More than one way to crack an egg

Alongside my work with this consultancy, and my writing work, I am also Chair of my daughter’s pre-school. It is, like so many groups across the UK, a remarkable little place that achieves much with very little. Our survival seems always to be hanging in the balance somehow, but I guess that we aren’t much different to many in this regard either.

Our EYP is a remarkable woman. ‘Vocationally devoted’ doesn’t even begin to describe how much of herself she gives to the group. Her passion, her skill and her talent in drawing out the best from the young children in her care is amongst the best I ever saw whilst inspecting. A long time before I had children, I had the privilege of inspecting the group and to this day, a decade or so on, I still feel it was the best pre-school provision I ever saw. That it happened to be 3 minutes from my house is just one of those gifts from the Universe that I will be forever grateful for. Now I am on the inside, as a parent and a committee member, there are no surprises to me when it comes to how hard it is to keep the group going. What’s more surprising is the willingness of the team to keep going in the face of all that challenges us.

For a lot of reasons we haven’t felt able to hold a day of action in support of June O’Sullivan’s call. But the EYP and I felt we still wanted our parent group to know a little more about the story behind the headlines, and so during half term, we have sent them this email. If you would like to make use of the text in any way for your own parent group, then please feel free to borrow, edit and so forth.

We can all of us make a difference, if we act together.

Dear Parents,

I’ve asked [our Play Leader] to forward this email to you during the holidays. You may have heard recent press reports of proposed changes to aspects of how childcare is regulated and organised here in the England (in other parts of the union different legislation applies). We felt it important to try and give you a flavour of what the legislative changes may mean to groups such as ours.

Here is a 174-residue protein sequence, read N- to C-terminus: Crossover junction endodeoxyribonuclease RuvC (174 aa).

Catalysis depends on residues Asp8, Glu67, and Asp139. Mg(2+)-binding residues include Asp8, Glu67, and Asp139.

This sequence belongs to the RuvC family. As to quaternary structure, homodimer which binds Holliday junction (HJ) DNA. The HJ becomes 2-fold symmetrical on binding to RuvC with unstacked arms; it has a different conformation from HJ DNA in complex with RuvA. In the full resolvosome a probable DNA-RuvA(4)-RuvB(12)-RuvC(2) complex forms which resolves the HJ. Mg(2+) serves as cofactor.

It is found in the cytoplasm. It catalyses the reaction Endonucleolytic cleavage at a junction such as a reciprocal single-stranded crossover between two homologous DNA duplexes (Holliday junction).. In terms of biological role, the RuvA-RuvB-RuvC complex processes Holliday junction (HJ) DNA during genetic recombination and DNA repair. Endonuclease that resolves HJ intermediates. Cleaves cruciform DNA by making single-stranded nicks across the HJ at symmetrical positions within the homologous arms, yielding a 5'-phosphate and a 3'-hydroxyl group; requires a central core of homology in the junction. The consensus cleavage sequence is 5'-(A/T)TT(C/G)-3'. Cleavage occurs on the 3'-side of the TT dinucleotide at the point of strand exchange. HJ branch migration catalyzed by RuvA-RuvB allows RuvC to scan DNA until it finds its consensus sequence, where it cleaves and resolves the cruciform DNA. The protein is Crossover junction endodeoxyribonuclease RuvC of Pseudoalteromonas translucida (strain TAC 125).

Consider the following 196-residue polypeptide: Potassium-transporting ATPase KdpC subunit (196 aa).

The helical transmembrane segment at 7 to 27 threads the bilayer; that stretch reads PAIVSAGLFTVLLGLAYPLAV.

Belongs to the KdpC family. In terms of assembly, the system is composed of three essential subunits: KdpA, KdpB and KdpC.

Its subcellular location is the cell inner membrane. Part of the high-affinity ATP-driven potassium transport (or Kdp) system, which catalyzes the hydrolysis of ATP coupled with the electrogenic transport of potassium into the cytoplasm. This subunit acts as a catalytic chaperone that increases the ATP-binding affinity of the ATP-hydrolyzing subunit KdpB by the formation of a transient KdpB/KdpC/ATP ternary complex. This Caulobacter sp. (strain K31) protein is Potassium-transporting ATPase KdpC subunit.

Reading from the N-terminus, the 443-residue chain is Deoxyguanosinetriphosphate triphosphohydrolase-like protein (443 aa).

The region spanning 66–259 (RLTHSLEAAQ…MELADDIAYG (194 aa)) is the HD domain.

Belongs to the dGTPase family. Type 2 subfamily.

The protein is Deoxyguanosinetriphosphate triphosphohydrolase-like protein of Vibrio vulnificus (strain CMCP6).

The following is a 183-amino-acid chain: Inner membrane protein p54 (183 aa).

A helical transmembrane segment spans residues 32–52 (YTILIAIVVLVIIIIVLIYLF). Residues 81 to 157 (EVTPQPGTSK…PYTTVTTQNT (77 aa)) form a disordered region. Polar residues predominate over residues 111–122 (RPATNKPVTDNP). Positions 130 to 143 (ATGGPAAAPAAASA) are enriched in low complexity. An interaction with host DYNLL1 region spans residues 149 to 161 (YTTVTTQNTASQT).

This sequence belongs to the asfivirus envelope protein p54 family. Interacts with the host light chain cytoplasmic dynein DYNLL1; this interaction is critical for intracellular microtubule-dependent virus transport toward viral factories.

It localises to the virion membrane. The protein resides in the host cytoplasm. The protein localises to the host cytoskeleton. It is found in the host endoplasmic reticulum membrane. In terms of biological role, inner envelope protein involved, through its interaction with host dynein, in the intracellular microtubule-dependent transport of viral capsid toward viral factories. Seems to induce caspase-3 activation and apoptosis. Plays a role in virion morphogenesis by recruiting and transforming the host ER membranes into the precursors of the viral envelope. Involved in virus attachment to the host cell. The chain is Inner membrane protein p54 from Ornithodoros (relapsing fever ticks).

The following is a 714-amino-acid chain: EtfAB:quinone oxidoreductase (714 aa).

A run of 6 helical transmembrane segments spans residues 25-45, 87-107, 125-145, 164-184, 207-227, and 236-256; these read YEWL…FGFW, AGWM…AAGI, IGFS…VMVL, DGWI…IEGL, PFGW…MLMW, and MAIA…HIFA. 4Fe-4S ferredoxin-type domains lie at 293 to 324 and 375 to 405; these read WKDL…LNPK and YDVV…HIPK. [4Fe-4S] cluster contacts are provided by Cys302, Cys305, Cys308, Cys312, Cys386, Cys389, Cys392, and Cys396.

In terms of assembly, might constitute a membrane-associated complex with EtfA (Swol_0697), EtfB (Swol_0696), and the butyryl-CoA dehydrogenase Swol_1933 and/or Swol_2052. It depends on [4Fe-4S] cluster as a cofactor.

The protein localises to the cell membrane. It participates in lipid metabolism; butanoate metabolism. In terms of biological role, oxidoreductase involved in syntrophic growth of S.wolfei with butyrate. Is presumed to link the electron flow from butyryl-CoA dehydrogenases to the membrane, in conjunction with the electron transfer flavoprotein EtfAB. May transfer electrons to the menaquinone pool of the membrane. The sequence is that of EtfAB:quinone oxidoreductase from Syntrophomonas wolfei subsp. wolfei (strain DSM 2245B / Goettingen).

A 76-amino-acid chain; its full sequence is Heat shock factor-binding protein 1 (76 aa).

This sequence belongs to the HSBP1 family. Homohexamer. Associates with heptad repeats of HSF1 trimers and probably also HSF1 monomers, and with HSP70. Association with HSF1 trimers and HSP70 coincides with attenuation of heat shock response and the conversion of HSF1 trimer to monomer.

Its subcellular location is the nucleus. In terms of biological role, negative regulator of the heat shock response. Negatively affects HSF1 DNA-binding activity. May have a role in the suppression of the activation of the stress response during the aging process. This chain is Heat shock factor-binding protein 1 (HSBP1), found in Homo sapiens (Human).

Running pre-school provision is already very difficult, as we operate on budgets that are tiny by comparison to schools. We are paid per head per hour, which means that the number on roll at any one time profoundly influences our finances. When we drop at the end of this term from nearly 40 families to less than 20, we will have to, as we do every year, ask every member of staff to take a cut in hours and pay. That they are willing to stay flexible enough to then build their hours up little by little as the year progresses, is our great fortune; just one of the many things that make our team so great.

The proposed changes to the ratios of adults to children in groups such as ours are based entirely on (flawed) economics, and are in direct contradiction to what good research shows is best for our kids. Our government knows that, with the second highest childcare costs in the world, they must do something to win the votes of hardworking families who are struggling to make ends meet at the next election. However, their ideas are based on models of childcare from other nations, and are designed to make childcare cheaper, but not necessarily better. The minister responsible has visited only 6 childcare settings during her time in post, and borrows concepts from Scandinavia, France and Holland that are already considered to be problematic by the governments in those countries. There is widespread opposition to her proposals, which are set to become law this autumn, from the Early Years profession and academic community. Nick Clegg has already hinted that they may not be in children’s best interests, suggesting there is division within the cabinet.